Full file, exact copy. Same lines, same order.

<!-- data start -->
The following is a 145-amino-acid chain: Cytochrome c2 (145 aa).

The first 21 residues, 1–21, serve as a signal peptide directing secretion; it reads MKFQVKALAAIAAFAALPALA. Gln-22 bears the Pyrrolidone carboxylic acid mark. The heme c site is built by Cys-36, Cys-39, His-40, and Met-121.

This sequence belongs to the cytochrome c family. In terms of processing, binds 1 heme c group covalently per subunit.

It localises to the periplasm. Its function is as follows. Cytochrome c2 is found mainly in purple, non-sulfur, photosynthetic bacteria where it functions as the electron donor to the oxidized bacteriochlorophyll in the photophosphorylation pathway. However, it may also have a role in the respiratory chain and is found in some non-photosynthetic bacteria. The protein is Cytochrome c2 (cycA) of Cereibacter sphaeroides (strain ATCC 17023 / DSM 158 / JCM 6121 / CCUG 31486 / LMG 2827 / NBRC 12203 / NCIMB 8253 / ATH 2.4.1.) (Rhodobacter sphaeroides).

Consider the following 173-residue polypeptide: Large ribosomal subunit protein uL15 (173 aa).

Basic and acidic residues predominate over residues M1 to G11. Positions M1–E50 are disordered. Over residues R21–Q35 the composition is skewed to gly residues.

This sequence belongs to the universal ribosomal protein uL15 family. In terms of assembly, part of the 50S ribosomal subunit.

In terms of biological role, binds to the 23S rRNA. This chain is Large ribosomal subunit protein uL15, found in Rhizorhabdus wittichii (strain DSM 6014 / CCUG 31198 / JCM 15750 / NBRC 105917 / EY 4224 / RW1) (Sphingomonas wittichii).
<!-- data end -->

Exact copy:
The following is a 145-amino-acid chain: Cytochrome c2 (145 aa).

The first 21 residues, 1–21, serve as a signal peptide directing secretion; it reads MKFQVKALAAIAAFAALPALA. Gln-22 bears the Pyrrolidone carboxylic acid mark. The heme c site is built by Cys-36, Cys-39, His-40, and Met-121.

This sequence belongs to the cytochrome c family. In terms of processing, binds 1 heme c group covalently per subunit.

It localises to the periplasm. Its function is as follows. Cytochrome c2 is found mainly in purple, non-sulfur, photosynthetic bacteria where it functions as the electron donor to the oxidized bacteriochlorophyll in the photophosphorylation pathway. However, it may also have a role in the respiratory chain and is found in some non-photosynthetic bacteria. The protein is Cytochrome c2 (cycA) of Cereibacter sphaeroides (strain ATCC 17023 / DSM 158 / JCM 6121 / CCUG 31486 / LMG 2827 / NBRC 12203 / NCIMB 8253 / ATH 2.4.1.) (Rhodobacter sphaeroides).

Consider the following 173-residue polypeptide: Large ribosomal subunit protein uL15 (173 aa).

Basic and acidic residues predominate over residues M1 to G11. Positions M1–E50 are disordered. Over residues R21–Q35 the composition is skewed to gly residues.

This sequence belongs to the universal ribosomal protein uL15 family. In terms of assembly, part of the 50S ribosomal subunit.

In terms of biological role, binds to the 23S rRNA. This chain is Large ribosomal subunit protein uL15, found in Rhizorhabdus wittichii (strain DSM 6014 / CCUG 31198 / JCM 15750 / NBRC 105917 / EY 4224 / RW1) (Sphingomonas wittichii).